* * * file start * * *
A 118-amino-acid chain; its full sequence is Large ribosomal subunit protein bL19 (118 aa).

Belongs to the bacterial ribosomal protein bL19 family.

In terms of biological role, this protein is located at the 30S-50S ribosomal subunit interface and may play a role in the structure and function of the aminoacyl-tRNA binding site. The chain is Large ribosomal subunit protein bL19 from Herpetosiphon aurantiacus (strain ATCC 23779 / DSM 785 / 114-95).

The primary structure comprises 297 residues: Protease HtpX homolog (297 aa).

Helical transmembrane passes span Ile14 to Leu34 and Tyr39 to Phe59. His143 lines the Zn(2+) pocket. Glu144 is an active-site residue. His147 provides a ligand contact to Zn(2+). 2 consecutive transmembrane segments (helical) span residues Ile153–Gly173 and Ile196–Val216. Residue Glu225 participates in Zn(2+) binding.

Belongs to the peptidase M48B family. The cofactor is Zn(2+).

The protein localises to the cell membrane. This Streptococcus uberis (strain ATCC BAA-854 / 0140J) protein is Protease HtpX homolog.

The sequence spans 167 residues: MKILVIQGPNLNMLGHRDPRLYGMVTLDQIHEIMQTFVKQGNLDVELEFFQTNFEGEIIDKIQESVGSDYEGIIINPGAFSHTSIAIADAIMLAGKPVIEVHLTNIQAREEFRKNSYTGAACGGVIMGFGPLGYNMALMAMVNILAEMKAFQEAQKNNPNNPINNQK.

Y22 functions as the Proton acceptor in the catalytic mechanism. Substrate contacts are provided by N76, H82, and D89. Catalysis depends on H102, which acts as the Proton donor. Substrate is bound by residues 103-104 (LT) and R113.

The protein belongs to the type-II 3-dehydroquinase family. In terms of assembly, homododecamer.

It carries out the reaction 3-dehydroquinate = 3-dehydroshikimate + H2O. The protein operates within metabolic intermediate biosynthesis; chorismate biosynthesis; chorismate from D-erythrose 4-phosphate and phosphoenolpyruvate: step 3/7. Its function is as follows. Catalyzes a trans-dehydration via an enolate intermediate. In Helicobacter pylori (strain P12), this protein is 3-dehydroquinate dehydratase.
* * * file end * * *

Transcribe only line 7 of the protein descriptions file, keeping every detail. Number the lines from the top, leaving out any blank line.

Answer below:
The protein localises to the cell membrane. This Streptococcus uberis (strain ATCC BAA-854 / 0140J) protein is Protease HtpX homolog.